THE resumption of Parliament at Westminster following the long summer break, together with another round of Brexit negotiations in Brussels, has ensured that the issue of Britain’s withdrawal from the European Union is once again at the forefront of the nation’s political and economic agenda.
Two other factors – the recent State of the Union address by European Commission president Jean-Claude Juncker calling for even greater EU integration and the surprise outcome of last weekend’s federal elections in Germany – have also now put the future of Europe back once more onto the centre stage of world politics.
Having secured parliamentary approval, the United Kingdom government invoked last March Article 50 of the Lisbon Treaty which provides the mechanism for an EU member state to leave the bloc within a two-year period.
The withdrawal negotiations that began soon after in Brussels were said gradually to have stalled. But in an effort to break the stalemate Prime Minister Theresa May has now called for a two-year transition or implementation period immediately following Britain’s departure no later than the end of March, 2019, during which it should continue to have, in particular, access to the single market including free movement of people while the final negotiations covering the detailed terms of the UK’s withdrawal may also run on.
The EU has welcomed this as a constructive proposal and Mrs. May apparently hoped that it would kick start the so-called ‘divorce talks’.
The British approach appears to be to link any financial settlement to the establishment of a free-trade deal of benefit to all. So far, the signs have been that Brussels has continued to adopt a tough stance, not least as a deterrent to other member states thinking of quitting the bloc. However, the latest and fourth round of talks have just ended on a positive and optimistic note with both sides acknowledging that progress has been made though serious differences remain. The next few months will be critical as the negotiations gather momentum.
Mr. Juncker’s proposals for the EU to take a significant leap forward in pursuit of ever closer union with a view to becoming a federal state – more power transferred to Brussels from the nation states, a strengthened common currency for the entire bloc, extension of the Schengen agreement on removal of borders and a fully fledged European Defence Union – will surely only increase Britain’s determination to leave with as good a deal as it can obtain.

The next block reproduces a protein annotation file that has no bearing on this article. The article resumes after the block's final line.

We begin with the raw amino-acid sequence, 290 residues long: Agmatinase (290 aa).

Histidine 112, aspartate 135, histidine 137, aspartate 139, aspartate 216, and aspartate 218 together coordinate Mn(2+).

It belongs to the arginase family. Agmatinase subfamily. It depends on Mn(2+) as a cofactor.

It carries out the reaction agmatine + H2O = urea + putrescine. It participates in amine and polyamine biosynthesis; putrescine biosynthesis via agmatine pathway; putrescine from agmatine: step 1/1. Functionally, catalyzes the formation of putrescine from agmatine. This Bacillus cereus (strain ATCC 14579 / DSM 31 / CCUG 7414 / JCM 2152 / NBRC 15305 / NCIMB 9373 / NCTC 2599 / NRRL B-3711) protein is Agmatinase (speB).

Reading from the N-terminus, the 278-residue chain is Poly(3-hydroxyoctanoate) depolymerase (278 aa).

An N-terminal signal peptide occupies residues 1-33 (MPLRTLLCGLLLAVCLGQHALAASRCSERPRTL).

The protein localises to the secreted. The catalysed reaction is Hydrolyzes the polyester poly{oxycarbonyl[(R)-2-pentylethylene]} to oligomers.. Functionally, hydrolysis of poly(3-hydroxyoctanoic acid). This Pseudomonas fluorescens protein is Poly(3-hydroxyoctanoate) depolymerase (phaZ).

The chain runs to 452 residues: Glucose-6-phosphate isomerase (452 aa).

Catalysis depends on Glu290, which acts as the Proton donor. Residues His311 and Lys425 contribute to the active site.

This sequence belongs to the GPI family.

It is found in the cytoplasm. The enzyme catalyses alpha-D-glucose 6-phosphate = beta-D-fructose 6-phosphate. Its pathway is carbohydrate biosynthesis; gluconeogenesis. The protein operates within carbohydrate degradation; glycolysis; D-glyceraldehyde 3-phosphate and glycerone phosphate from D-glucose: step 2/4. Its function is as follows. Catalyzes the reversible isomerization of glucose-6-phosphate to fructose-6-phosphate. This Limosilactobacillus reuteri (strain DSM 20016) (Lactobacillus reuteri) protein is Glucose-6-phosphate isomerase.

This blueprint for the future of the EU was predictable given that its reaction to any setback to its long term plans is simply more Europe. But the result of Germany’s elections represents a new and potentially threatening dimension.
Even though Angela Merkel won a fourth consecutive term as Chancellor, the rise of the AfD (Alternative for Germany), a nationalistic and eurosceptic right-wing party which won some 13 per cent of the vote and more than 90 seats in parliament, and the decline of her Christian Democratic Union with only about 30 per cent of the national vote and which will now have to build a new coalition, will herald a period of prolonged domestic uncertainty and could even include a changed approach to the EU.
It remains to be seen what effect this will have on the European Commission’s negotiating stance in the short term in relation to Brexit. Britain has made it clear that, liberated from the constraints of the EU it wants to be a free-trading, sovereign nation in charge of its borders again and making its own laws which should be justiciable in its own courts. It is prepared to meet its financial obligations and honour its commitments already entered into as an EU member, but in many ways it is bargaining from a position of strength. So, with two heavyweights fighting it out, the Brexit negotiations already under way to forge a new relationship across-the-board between the UK and EU countries, which involve an unravelling of the complexities and technicalities of the EU’s institutions, will continue to be an enormous challenge to both sides during the coming months and beyond.
The conjunction of Brexit and the emergence of the far-right in Germany, the richest and most influential nation in Europe – together with a surge of nationalism in countries like Poland and Hungary which runs counter to Mr Juncker’s bold vision for greater EU integration – looks to the outsider to constitute perhaps the greatest challenge and threat to the bloc during the course of its nearly sixty years of existence.
There will surely be a period of extreme uncertainty across Europe and only the foolhardy would dare to predict how events may unfold.